But Hellyer’s dislike of the CF-104 was not only based upon the fact that it had been wedded to the nuclear role, but also because it was, in his opinion, a poor conventional attack aircraft. His dilemma, compounded by conflicting objectives of the Supreme Allied Commander in Europe (SACEUR) and the US Secretary of Defense, was how to phase out the nuclear role and replace it with a strictly conventional attack role, while hobbled, in his view, by an aircraft he felt was not particularly suited for the latter mission. In light of these views, it becomes less difficult to understand why Air Vice-Marshal Annis drove his staff so hard in acquiring and achieving a conventional attack role for the CF-104, knowing that this was a most unpopular proposal in air force circles. He felt that the lesser of two evils was to get the Air Division to adopt an attack role, while retaining the strike role with their Starfighters, as opposed to the introduction of a dedicated, solely-attack aircraft, such as the CF-5, which would have completely terminated the coveted strike mission due to aircraft unsuitability.43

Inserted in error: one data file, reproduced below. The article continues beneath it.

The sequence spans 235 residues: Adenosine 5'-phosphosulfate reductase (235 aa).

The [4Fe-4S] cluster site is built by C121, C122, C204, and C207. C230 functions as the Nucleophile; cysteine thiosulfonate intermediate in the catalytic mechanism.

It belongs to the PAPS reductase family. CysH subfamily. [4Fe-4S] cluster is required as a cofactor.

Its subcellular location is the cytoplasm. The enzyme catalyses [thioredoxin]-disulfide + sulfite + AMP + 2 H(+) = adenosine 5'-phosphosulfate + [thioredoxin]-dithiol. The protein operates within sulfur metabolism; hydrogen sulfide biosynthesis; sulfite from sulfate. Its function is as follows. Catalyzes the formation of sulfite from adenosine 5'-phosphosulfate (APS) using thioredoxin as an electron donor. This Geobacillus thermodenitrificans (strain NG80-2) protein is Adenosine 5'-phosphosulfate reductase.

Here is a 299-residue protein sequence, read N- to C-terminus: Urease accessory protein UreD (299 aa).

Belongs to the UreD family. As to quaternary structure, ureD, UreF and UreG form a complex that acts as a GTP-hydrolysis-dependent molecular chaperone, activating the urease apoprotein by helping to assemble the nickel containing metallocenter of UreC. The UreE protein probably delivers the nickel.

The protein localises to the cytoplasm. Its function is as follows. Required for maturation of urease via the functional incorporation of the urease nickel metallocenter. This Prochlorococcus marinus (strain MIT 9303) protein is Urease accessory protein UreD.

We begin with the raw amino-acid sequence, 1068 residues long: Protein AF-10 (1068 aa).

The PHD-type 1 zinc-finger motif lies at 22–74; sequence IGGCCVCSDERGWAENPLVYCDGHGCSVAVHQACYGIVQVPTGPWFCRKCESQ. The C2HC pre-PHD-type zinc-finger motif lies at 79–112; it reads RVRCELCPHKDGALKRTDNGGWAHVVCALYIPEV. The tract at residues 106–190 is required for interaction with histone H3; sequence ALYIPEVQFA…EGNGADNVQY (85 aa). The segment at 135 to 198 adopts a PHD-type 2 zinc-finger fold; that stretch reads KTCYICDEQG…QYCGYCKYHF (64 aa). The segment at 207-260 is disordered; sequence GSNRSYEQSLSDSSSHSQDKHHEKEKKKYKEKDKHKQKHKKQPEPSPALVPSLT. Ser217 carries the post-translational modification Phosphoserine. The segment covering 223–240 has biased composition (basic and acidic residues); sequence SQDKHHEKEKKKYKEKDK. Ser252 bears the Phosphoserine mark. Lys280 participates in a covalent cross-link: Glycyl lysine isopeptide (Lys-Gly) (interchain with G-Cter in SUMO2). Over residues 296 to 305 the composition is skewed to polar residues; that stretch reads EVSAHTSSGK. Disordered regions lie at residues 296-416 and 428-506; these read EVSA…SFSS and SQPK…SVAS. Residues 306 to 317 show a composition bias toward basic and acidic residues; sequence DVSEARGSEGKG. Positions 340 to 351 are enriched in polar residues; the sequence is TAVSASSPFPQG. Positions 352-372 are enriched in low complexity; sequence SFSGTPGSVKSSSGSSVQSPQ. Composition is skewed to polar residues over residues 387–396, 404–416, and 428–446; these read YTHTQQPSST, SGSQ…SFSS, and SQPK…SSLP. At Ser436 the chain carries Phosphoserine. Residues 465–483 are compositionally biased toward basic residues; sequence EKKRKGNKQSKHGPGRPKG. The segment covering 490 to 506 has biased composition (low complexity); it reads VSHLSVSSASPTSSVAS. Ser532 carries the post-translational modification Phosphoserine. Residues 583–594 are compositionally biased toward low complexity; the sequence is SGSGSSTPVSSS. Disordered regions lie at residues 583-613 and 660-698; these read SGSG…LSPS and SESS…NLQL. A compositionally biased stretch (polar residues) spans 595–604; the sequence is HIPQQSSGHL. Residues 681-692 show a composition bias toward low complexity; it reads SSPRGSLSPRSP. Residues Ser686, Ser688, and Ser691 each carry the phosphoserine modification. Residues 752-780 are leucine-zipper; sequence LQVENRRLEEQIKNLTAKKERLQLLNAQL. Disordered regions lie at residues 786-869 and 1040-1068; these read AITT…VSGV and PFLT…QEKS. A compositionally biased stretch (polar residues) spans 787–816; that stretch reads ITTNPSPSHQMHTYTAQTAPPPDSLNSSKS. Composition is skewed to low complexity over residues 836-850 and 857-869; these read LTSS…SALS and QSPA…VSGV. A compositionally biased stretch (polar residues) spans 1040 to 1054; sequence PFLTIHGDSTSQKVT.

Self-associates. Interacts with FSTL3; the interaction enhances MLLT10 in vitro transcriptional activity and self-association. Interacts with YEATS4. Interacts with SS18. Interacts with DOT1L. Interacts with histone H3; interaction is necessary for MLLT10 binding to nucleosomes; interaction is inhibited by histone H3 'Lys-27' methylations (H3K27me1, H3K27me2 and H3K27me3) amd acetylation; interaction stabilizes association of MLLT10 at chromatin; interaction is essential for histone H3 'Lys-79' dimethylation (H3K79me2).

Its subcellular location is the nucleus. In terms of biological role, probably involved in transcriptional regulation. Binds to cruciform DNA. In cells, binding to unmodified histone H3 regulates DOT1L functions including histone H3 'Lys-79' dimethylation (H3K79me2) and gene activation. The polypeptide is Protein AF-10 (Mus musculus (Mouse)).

In response to the new Flexible Response strategy, the Americans assigned an attack role to their nuclear strike squadrons. A significant concern of Hellyer, shared by Pearson, was that continuing to limit the Air Division squadrons to a nuclear role would limit their flexibility of employment, making them of no use during an initial conventional war.44 Hellyer concluded that the CF-104 and the strike role were inconsistent with the new alliance concept of Flexible Response, in that this required the adoption of a conventional attack capability and the concomitant weapons systems, while retaining a tactical nuclear weapons release capability. But by publicly endorsing an added conventional attack role for the Starfighters, it appeared that the Liberal government was in lockstep with the Americans. However, it is not clear if it was so much the case of the Prime Minister and his MND concurring with the American assessment of NATO’s new strategy, or that the latter became a convenient policy upon which to launch the Liberal Party’s objective of eventually phasing out a nuclear role for the RCAF in Europe.